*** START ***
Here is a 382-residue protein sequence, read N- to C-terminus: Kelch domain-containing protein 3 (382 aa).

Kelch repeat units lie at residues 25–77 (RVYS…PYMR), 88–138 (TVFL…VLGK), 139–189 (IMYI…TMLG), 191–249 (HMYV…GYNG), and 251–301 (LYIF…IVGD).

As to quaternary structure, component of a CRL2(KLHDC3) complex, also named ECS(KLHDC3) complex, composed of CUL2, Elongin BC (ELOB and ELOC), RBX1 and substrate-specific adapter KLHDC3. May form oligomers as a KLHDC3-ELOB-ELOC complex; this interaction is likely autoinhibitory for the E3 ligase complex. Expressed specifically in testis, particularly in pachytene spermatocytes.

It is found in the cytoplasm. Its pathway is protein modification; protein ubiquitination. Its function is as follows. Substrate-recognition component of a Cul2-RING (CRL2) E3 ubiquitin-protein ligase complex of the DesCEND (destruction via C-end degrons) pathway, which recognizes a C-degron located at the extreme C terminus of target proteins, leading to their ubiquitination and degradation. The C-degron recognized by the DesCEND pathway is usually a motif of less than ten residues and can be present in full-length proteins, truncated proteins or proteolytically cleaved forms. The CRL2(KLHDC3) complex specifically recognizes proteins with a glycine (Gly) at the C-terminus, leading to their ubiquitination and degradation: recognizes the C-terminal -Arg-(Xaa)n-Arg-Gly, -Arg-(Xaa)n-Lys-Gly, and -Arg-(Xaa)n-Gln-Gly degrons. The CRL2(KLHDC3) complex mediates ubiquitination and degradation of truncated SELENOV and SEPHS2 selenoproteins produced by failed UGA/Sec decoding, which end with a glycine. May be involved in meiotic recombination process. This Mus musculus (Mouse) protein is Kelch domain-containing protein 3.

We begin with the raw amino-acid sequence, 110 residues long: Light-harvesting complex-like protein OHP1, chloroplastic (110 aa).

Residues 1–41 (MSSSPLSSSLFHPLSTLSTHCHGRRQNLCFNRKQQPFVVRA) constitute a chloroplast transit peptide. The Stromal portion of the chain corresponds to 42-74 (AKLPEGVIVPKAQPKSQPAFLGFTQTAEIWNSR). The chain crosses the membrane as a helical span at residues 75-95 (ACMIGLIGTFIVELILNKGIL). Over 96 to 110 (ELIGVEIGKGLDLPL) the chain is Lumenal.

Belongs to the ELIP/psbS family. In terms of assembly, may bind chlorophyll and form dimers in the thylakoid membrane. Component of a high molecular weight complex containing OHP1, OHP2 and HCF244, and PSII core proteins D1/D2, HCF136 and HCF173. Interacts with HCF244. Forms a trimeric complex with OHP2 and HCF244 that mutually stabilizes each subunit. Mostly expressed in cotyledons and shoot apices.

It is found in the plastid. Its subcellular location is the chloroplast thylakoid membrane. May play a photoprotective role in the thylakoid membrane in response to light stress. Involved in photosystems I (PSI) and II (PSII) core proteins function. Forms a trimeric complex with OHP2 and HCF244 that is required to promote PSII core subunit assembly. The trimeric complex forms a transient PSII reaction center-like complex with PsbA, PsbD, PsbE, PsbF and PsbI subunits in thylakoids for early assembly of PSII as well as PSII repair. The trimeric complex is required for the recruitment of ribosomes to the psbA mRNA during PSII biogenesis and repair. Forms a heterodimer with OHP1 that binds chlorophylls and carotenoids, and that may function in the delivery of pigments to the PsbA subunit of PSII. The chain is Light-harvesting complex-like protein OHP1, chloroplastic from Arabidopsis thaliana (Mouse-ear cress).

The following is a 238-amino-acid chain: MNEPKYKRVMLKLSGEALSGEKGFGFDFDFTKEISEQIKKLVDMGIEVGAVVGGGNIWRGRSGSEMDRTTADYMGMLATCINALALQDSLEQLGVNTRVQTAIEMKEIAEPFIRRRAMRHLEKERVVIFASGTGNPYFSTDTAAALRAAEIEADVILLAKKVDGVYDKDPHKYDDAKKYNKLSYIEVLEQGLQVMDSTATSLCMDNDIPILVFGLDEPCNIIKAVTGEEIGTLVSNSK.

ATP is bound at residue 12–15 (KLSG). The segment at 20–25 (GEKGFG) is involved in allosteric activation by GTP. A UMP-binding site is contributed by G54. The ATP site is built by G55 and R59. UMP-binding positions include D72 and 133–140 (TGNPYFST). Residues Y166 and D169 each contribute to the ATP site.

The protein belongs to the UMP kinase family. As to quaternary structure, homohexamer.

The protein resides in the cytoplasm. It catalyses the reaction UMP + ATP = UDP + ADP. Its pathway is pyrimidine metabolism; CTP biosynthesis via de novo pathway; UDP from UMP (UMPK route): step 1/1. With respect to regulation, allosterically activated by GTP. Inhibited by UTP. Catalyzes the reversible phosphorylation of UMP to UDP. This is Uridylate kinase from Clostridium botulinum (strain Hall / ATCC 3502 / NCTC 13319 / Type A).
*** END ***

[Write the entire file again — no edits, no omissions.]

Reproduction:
Here is a 382-residue protein sequence, read N- to C-terminus: Kelch domain-containing protein 3 (382 aa).

Kelch repeat units lie at residues 25–77 (RVYS…PYMR), 88–138 (TVFL…VLGK), 139–189 (IMYI…TMLG), 191–249 (HMYV…GYNG), and 251–301 (LYIF…IVGD).

As to quaternary structure, component of a CRL2(KLHDC3) complex, also named ECS(KLHDC3) complex, composed of CUL2, Elongin BC (ELOB and ELOC), RBX1 and substrate-specific adapter KLHDC3. May form oligomers as a KLHDC3-ELOB-ELOC complex; this interaction is likely autoinhibitory for the E3 ligase complex. Expressed specifically in testis, particularly in pachytene spermatocytes.

It is found in the cytoplasm. Its pathway is protein modification; protein ubiquitination. Its function is as follows. Substrate-recognition component of a Cul2-RING (CRL2) E3 ubiquitin-protein ligase complex of the DesCEND (destruction via C-end degrons) pathway, which recognizes a C-degron located at the extreme C terminus of target proteins, leading to their ubiquitination and degradation. The C-degron recognized by the DesCEND pathway is usually a motif of less than ten residues and can be present in full-length proteins, truncated proteins or proteolytically cleaved forms. The CRL2(KLHDC3) complex specifically recognizes proteins with a glycine (Gly) at the C-terminus, leading to their ubiquitination and degradation: recognizes the C-terminal -Arg-(Xaa)n-Arg-Gly, -Arg-(Xaa)n-Lys-Gly, and -Arg-(Xaa)n-Gln-Gly degrons. The CRL2(KLHDC3) complex mediates ubiquitination and degradation of truncated SELENOV and SEPHS2 selenoproteins produced by failed UGA/Sec decoding, which end with a glycine. May be involved in meiotic recombination process. This Mus musculus (Mouse) protein is Kelch domain-containing protein 3.

We begin with the raw amino-acid sequence, 110 residues long: Light-harvesting complex-like protein OHP1, chloroplastic (110 aa).

Residues 1–41 (MSSSPLSSSLFHPLSTLSTHCHGRRQNLCFNRKQQPFVVRA) constitute a chloroplast transit peptide. The Stromal portion of the chain corresponds to 42-74 (AKLPEGVIVPKAQPKSQPAFLGFTQTAEIWNSR). The chain crosses the membrane as a helical span at residues 75-95 (ACMIGLIGTFIVELILNKGIL). Over 96 to 110 (ELIGVEIGKGLDLPL) the chain is Lumenal.

Belongs to the ELIP/psbS family. In terms of assembly, may bind chlorophyll and form dimers in the thylakoid membrane. Component of a high molecular weight complex containing OHP1, OHP2 and HCF244, and PSII core proteins D1/D2, HCF136 and HCF173. Interacts with HCF244. Forms a trimeric complex with OHP2 and HCF244 that mutually stabilizes each subunit. Mostly expressed in cotyledons and shoot apices.

It is found in the plastid. Its subcellular location is the chloroplast thylakoid membrane. May play a photoprotective role in the thylakoid membrane in response to light stress. Involved in photosystems I (PSI) and II (PSII) core proteins function. Forms a trimeric complex with OHP2 and HCF244 that is required to promote PSII core subunit assembly. The trimeric complex forms a transient PSII reaction center-like complex with PsbA, PsbD, PsbE, PsbF and PsbI subunits in thylakoids for early assembly of PSII as well as PSII repair. The trimeric complex is required for the recruitment of ribosomes to the psbA mRNA during PSII biogenesis and repair. Forms a heterodimer with OHP1 that binds chlorophylls and carotenoids, and that may function in the delivery of pigments to the PsbA subunit of PSII. The chain is Light-harvesting complex-like protein OHP1, chloroplastic from Arabidopsis thaliana (Mouse-ear cress).

The following is a 238-amino-acid chain: MNEPKYKRVMLKLSGEALSGEKGFGFDFDFTKEISEQIKKLVDMGIEVGAVVGGGNIWRGRSGSEMDRTTADYMGMLATCINALALQDSLEQLGVNTRVQTAIEMKEIAEPFIRRRAMRHLEKERVVIFASGTGNPYFSTDTAAALRAAEIEADVILLAKKVDGVYDKDPHKYDDAKKYNKLSYIEVLEQGLQVMDSTATSLCMDNDIPILVFGLDEPCNIIKAVTGEEIGTLVSNSK.

ATP is bound at residue 12–15 (KLSG). The segment at 20–25 (GEKGFG) is involved in allosteric activation by GTP. A UMP-binding site is contributed by G54. The ATP site is built by G55 and R59. UMP-binding positions include D72 and 133–140 (TGNPYFST). Residues Y166 and D169 each contribute to the ATP site.

The protein belongs to the UMP kinase family. As to quaternary structure, homohexamer.

The protein resides in the cytoplasm. It catalyses the reaction UMP + ATP = UDP + ADP. Its pathway is pyrimidine metabolism; CTP biosynthesis via de novo pathway; UDP from UMP (UMPK route): step 1/1. With respect to regulation, allosterically activated by GTP. Inhibited by UTP. Catalyzes the reversible phosphorylation of UMP to UDP. This is Uridylate kinase from Clostridium botulinum (strain Hall / ATCC 3502 / NCTC 13319 / Type A).